So you’ve taken the step
to get a document management system. Now what?
Document management systems fail or are used
unproductively not so much from technical reasons, but from business reasons.
To make sure you integrate your document management system in your day-to-day
city business as quickly as possible, make sure you’re tackling the following
If you answer the above
questions, or at least make strides toward answering them, you’re well on your
way to maximizing the use of your document management system. With such a great
investment in place, you don’t want to leave it sitting out like a new car that
you never drive. Integrate your document management system into your
environment by prioritizing documents, uploading them, and using the system to
increase collaboration and transparency at your city.
To talk more about document management, please contact us.
With data backup, you often think of worst-case
scenarios. What happens if a tornado hits your city? What happens if a server
dies? But there are more common scenarios that can affect you on a day-to-day
basis, like losing a file or some important data.
In those moments, panic sets in. All you know is that you
want your data back as fast as possible. A disaster to you might be losing that
important report you worked on all morning, and it can hit you just as hard as
Luckily, most backup scenarios recover data in a matter
of seconds or minutes. If you’re struggling to recover data in terms of days or
weeks for most of these scenarios, then you probably don’t have the right IT
infrastructure in place. Ask yourself: How fast can I recover my data in each
With the cloud and related technologies that make it
easier to save, store, back up, and recover data, it becomes harder and harder
to really lose important data anymore. However, life is not perfect, and you
will occasionally lose data due to human error, software glitches, and hardware
failures. When that happens, your chance of quickly recovering your data
increases the more you invest in modern technologies that reduce such risk.
So the next time you’re missing a file, you hopefully can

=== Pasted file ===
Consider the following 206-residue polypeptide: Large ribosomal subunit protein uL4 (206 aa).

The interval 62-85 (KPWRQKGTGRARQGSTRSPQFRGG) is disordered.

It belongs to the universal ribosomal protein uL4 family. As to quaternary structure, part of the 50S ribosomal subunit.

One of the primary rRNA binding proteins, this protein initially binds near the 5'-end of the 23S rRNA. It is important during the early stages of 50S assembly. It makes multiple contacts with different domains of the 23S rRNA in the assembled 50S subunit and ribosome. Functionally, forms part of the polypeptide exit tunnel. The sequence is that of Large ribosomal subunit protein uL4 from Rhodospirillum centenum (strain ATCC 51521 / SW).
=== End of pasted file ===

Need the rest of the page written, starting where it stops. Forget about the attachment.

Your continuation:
at least say, “Let me grab the previous version from a few minutes ago,”
grumble a little bit at the few minutes you’ve lost, and move on quickly.
To talk more about data backup, please contact us.
In our last Website Page by Page blog post, we discussed the important
homepage—the public face of your city. One item that keeps people coming back
to your homepage is news. What’s happening in your city? Your homepage headlines
will lead people to your news page, which might be one of the most visited
pages on your site.
Since news will be read by many people and keep them informed
about local government, economic development, and community events, you need to
make sure the news page stays fresh, readable, and user-friendly. Especially
when local newspapers may tell their own side of a story, you want to make sure
your news items contain up-to-date information about any important issues in
order to counter the impressions caused by second-hand information.
Here are some tips to help improve the quality and
readability of your news page.
As a bonus, once you’ve got your news content rolling out
like a machine, think about sharing your news items on social media outlets
such as Twitter and Facebook. Provide links when you share so that people will
visit your city’s website. Social media is a great place to extend the reach of
your news items to a wider audience.